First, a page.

General manager Al Avila made it known that catcher was one the Tigers chief needs heading into the offseason, and by acquiring a two-time Gold Glove award winner on Wednesday, that goal has been accomplished. Detroit has not rostered a catcher with a positive defensive runs saved value since Pudge Rodriguez in 2008. Barnhart may not be a defensive wizard behind the plate, but he has a reputation for being an elite pitch-blocker and has made attempts to improve his caught-stealing percentage by visiting Driveline.

Barnhart is not going to light the world on fire with the bat, hitting just .247 with a .317 on-base percentage last season. The important thing is that the 30-year-old can handle himself and carries a solid 9.6 percent walk rate for his career.

The more important impact, from a fantasy baseball standpoint, will be to current Detroit catcher Eric Haase and Reds’ 25-year-old Tyler Stephenson. Haase is coming off a late-career breakout, blasting 22 home runs in his age 28 season while collecting 61 RBI over 351 plate appearances. It should be noted that Haase did make 20 starts in left field for the Tigers, but made the vast majority behind the plate (61 games). It is more than likely that Barnhart will eat into some playing time while the Tigers look to use the designated hitter role for a more potent bat. This is something to keep an eye on for two-catcher formats.

Barnhart leaves a platoon behind in Cincinnati, where Tyler Stephenson is poised to take over as the full-time catcher for the Reds. This is great news for fantasy managers interested in the former first-round pick. Stephenson slashed .286/.366/.431 over 350 at-bats last season with 10 home runs, 21 doubles, and 45 RBI. A full complement of at-bats and the possible addition of a National League designated hitter should vault the Reds catcher easily into the top-10 at the position in fantasy, and most likely pushing even higher.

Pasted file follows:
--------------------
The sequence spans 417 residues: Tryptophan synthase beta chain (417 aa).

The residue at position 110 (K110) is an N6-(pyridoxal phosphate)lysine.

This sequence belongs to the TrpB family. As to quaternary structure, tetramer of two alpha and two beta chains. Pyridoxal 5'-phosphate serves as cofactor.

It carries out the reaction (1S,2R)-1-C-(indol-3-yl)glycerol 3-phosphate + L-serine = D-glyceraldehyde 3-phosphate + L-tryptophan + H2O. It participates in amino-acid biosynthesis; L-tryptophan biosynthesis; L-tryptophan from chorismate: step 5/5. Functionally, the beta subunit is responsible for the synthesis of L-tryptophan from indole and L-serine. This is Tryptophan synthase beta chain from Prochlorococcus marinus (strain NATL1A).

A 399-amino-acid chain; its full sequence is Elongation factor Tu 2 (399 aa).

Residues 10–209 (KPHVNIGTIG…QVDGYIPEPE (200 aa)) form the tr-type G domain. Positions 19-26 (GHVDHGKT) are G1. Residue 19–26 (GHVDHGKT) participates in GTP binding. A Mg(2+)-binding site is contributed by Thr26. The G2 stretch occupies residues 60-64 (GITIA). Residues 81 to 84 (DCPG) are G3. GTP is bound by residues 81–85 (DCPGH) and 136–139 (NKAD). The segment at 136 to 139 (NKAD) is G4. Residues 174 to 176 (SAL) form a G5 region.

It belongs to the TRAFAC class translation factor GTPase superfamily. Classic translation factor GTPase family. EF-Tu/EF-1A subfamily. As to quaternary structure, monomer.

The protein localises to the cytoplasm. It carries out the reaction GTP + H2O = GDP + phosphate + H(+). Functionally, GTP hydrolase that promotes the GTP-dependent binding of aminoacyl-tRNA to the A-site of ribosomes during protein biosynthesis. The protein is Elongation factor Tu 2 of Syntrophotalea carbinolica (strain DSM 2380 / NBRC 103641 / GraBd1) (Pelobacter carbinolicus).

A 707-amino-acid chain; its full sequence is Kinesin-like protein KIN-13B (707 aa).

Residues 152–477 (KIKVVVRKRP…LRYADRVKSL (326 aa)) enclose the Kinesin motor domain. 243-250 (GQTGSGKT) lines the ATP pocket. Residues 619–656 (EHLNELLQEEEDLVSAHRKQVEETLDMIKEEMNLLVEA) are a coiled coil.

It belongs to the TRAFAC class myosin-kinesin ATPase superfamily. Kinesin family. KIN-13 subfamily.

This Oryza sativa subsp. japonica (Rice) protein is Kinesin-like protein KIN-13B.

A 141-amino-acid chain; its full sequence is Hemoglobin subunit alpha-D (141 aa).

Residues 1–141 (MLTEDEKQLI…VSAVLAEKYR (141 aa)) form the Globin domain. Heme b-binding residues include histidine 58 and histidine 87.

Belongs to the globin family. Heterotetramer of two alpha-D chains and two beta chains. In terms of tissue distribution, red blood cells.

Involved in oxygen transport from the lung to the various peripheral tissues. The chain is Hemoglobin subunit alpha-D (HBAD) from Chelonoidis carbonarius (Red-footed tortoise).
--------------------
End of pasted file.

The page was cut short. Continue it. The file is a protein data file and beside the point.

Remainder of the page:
Quick Hits: Diamondbacks outfielder Josh Rojas underwent a cleanup of the AC joint of his left shoulder and will need six weeks to recover … Diamondbacks picked up the option on right-hander Merrill Kelly while declining the option of veteran outfielder Kole Calhoun … Royals plan to give Adalberto Mondesi a different training regimen this offseason in order to keep the speedster healthy in 2022 … The Phillies declined the options on Andrew McCutchen and Odubel Herrera, making them free agents… Trevor Bauer exercised his $32 player option for the 2022 season … Jackie Bradley Jr exercised his $9.5 million player option to remain with the Brewers in 2022 … Jurickson Profar will stay with the Padres in 2022 after exercising his $6.5 million player option … Yusei Kikuchi declined his one-year $13 million player option with the Mariners and will become a free agent … Kevin Kiermaier underwent arthroscopic surgery on Wednesday to repair a small meniscus tear in his right knee and will be out of action for 4-6 weeks.